I felt that Cohen insisted on a chiasmus—an inversion of Jew and non-Jew, persecution and acceptance— that left him no other choice than this for his story. God hovers off stage, as a truly alienated Doktor Froid tells Ben. “We’re the first people, also the last; the two qualities negate each other,” which leaves the now-unearthly, earth-entrenched Affiliated “fascinated by the end of it all.” As for their purported Creator, this One “doesn’t live where he works, doesn’t bring the office home with him, no mixing business with pleasure.” Transcendence refuses to descend for Ben’s Messianic disguise.
This pace barely bothers with plot. Cohen’s concern’s not with character. Instead, Cohen determines to force us to accept his world based on ideas, language, and monologues more than dialogues. Perhaps as with Torah or Talmud, this text documents an anthology of human foibles and restrictions and pleas rather than a seamless literary narrative, despite (or in spite of) its very craft.
Cohen seems to want to spite us as he does his protagonist and his caricatured antagonists — with whom the author often barely bothers to account for their sinister actions beyond a perfunctory directorial nod. This attitude distanced me from Ben. I could identify about as much with Ben as with Pantagruel and Gargantua.
A Rabelaisian bout of cunnilingus with a stand-in for his dead mother (it’s a long story, take my word for it, and the only extended sexual encounter in a book that sorely ached for the saving grace of the erotic) leaves Ben with the loss of his tongue. With such material dished out in such heaps, the difficulty of empathizing with Ben or his handlers or walk-ons flitting about wearied me.
Hours stretch to days, for a reader facing prose that nears a Hebraic Finnegans Wake. Cohen’s omniscient narrator reflects how “we live because we stay inside—that only with roof and walls are our lives saved; on the lawn and behind its fence, the car parked, the gutters blooming, there we erect our truest Temple.” A bookish insularity permeates these pages; the world outside, so distorted, warps into a grim spectacle.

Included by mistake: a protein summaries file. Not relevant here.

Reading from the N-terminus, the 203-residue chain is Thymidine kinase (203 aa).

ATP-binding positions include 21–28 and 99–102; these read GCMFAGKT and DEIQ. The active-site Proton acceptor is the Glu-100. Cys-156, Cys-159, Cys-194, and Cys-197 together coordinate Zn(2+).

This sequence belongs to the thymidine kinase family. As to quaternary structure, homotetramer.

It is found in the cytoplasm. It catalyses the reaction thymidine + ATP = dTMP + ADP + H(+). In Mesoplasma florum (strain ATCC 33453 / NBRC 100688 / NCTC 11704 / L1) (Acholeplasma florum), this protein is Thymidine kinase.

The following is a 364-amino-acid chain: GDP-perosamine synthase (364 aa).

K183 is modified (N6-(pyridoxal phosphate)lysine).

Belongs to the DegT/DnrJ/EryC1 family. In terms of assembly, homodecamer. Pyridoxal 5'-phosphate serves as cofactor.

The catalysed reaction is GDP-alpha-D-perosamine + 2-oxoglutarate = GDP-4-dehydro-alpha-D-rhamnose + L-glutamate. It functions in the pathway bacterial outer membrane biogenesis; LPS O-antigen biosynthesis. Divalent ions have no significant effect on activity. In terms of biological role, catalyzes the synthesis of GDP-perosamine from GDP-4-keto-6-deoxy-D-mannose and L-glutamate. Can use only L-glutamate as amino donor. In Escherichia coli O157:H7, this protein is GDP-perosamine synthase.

The firstborn before they will succumb to another plague wonder: “what is a question? How to answer. Will you be at all. Or will you opt out. Don’t you want to be. When you’re all grown up to dead. Their seder to be interrupted—libelous, the matzah weeps blood. The seat at the head of the table is empty and will be forever. You’ll get used to it.” Passages like this may elicit emotion, but they nestle within adamantine blocks of prose. Chunked chapters may crush the patience of all but the few readers nimble enough to catch the Yiddish, the Hebrew, the Judaica tossed here into a tall, deep scrap pile.
Cohen may despair over his own affiliation. Ben stands at the waves of the Pacific: “... at least, that’s what we’re constantly telling ourselves: you want out, you got out; forget, forsake, change your name and your address, your nose and your friends and those pants, see what I care, go and intermarry the winds…” Cohen’s creation’s shrouded by Ben’s conception as doomed by “life passedover, the unlivable liveddown, the divine decree of unlovable fame as proclaimed by prevailing silence.”
In its messianic themes, breadth of Jewish references, and dense erudition, Witz recalls Arthur A. Cohen’s In the Days of Simon Stern (1972). In its headlong final rush into the evocation of the Holocaust by its last survivor, Joseph Cohen, it echoes passages from George Steiner’s The Portage to San Cristobal of A.H.(1980). This stand-alone coda of 30 pages as one death sentence after a life lived in pain and struggle is titled “Punchlines”. Breathed into one long recital—after eight hundred pages of Ben’s tale, which lurched about as its protagonist did in an unstable, wobbly gait—the novel’s last gasp finds its stand-up routine that knocks them dead, a negative correlation, its center of gravity.
In “Punchlines”, jokes don’t get a rise out of you, but settle into an ironically respectful Jewish tone. “... Corfu’s deportation that goaded load took a month the Hungarian moon over Reich and raum and when the Egyptians finally arrived at Auschwitz everybody was already Tod dead to the Zugang the chaingang the gained slain world the love of my Birkenau Mutter whom last I saw would’ve whispered in my father’s ear slicedoff severed and served to a dog or a God what a waste of a perfectly good train she was funny…” Here, the tale casts its dark magic, however attenuated and horrible to behold.
In its demands, Witz nears Tolstoy’s epics in length and Kafka’s fables in tone. Combine these with Ben’s character of gargantuan appetites, albeit one who eludes the sympathy of the patient, if baffled, reader. The result may be less successful than some of Cohen’s storied predecessors, yet it may surprise you. A few readers may undertake Cohen’s rigorous wake. It resurrects linguistic excavations and intellectual fixations as a narrative “Exodust” that burrows into a tome nine years in the making.